Accommodation on the boat is hammocks. I took this picture before it got crowded. People hang hammocks above/below each other. When the boat rocks, everybody swings and bumps into each other. Good times.
The whole trip took about 4 days in total, during which I spent most of my time staring at the Amazon River:
I’m not going to lie to you: this trip wasn’t, uh, super exciting. Enjoyable? Yes. Exciting? Not so much. Every meal time, or stop in a port, was a big deal. I looked forward to them, just to break up the monotony, haha. But, it was great journey. If you do this (and you should if you are in the area), bring a good book… or 3 :) At least the ride was pretty smooth most of the time. My last boat journey was across the Drake Passage to Antarctica… I’m still recovering from that one.
One interesting thing was all the crazy stuff they squeeze on the boats. For many communities on the Amazon, these river boats are their lifeline to the outside world. All the goods arrive to the villages by these boats. Thus, the river boats carry all kinds of things: cars, motorcycles, loads of fish, beer, people, and everything else under the sun. At one point I watched with amazement as a small canoe pulled up alongside our boat. Two men struggled to lift a stove over the side into the waiting canoe. If that wasn’t enough, they then transferred a whole bed into the canoe, which became badly overloaded and was threatening to sink at any second! The canoe drove off to the nearby village with its load of goods. Now that is delivery at its finest.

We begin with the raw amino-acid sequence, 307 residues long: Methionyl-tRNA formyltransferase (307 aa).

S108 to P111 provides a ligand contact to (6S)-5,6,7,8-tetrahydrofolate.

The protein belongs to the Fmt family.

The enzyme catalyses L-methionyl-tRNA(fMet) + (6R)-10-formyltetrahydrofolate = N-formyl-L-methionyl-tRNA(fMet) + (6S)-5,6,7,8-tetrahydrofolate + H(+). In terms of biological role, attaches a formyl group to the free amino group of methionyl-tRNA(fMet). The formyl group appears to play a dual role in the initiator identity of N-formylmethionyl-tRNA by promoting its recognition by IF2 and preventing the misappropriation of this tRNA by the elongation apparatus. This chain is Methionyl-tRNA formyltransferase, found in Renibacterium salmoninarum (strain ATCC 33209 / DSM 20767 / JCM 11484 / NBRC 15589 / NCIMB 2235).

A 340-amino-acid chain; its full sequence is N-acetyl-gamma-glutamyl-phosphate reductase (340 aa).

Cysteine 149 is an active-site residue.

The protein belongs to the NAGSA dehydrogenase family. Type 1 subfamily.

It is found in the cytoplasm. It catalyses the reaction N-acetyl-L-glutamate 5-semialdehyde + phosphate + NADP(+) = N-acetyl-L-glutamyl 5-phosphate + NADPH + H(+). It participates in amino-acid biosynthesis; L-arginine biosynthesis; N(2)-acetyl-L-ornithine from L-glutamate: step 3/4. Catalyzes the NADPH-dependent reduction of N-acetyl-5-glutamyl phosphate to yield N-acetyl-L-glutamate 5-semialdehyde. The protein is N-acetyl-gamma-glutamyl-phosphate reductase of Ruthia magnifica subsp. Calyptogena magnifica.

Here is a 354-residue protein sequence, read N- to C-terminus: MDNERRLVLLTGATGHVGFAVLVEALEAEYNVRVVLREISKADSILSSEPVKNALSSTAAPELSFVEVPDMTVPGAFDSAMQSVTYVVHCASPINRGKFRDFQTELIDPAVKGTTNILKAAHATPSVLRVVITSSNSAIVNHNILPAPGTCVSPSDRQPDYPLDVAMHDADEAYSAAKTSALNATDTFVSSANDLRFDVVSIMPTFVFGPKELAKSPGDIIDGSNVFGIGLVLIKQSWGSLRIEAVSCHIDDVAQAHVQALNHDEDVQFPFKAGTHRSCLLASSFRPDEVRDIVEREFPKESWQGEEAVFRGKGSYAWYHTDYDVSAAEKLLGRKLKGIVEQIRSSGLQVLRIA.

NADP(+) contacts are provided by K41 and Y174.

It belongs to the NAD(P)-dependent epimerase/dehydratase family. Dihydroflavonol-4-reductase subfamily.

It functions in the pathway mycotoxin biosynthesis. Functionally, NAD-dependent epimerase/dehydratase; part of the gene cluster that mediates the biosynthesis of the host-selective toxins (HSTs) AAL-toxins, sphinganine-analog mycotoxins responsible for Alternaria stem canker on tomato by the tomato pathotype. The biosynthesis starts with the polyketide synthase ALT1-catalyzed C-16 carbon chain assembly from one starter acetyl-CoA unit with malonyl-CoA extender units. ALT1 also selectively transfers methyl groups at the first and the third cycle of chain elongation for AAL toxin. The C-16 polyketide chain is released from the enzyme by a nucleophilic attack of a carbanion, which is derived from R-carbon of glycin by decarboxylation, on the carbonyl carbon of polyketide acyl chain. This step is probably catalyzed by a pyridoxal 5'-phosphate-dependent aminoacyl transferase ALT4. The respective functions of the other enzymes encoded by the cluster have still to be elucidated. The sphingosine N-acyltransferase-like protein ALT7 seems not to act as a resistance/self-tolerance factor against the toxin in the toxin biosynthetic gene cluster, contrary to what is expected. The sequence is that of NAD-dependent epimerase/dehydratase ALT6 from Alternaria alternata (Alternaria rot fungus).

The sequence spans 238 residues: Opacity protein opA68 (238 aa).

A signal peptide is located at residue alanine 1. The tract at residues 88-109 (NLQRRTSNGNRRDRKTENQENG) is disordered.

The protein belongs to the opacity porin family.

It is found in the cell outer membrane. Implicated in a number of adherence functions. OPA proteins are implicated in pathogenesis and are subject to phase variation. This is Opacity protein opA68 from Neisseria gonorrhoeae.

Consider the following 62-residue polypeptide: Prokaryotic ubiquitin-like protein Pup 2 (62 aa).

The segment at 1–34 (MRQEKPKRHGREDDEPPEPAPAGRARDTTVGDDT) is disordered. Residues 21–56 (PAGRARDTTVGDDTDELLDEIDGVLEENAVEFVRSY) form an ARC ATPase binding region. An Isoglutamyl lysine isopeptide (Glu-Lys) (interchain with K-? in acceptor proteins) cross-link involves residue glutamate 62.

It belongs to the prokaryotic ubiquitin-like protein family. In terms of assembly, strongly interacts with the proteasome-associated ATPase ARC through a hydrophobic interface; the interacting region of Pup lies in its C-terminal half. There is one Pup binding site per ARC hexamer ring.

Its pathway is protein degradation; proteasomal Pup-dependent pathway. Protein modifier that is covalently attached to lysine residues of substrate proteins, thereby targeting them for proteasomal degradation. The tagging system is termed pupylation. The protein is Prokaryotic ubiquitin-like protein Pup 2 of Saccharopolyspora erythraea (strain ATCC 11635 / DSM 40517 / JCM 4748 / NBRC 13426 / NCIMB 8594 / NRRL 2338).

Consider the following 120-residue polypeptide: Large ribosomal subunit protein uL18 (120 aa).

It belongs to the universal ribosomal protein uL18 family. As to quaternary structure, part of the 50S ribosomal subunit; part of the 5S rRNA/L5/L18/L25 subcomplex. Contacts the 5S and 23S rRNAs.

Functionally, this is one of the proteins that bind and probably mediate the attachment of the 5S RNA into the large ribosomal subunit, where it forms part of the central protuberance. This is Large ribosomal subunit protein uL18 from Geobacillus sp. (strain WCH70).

Given all this time on the boat, I had time to do a lot of thinking. I think what the world needs is more Brazil pictures. Here is my contribution
I am actually in the Guianas right now. The Guianas are a tight little set of three countries, if you will, north of Brazil. This is one of those places where I had never met or heard of any traveller going. So, I obviously, I stopped by for a visit. Very interesting. More on that later.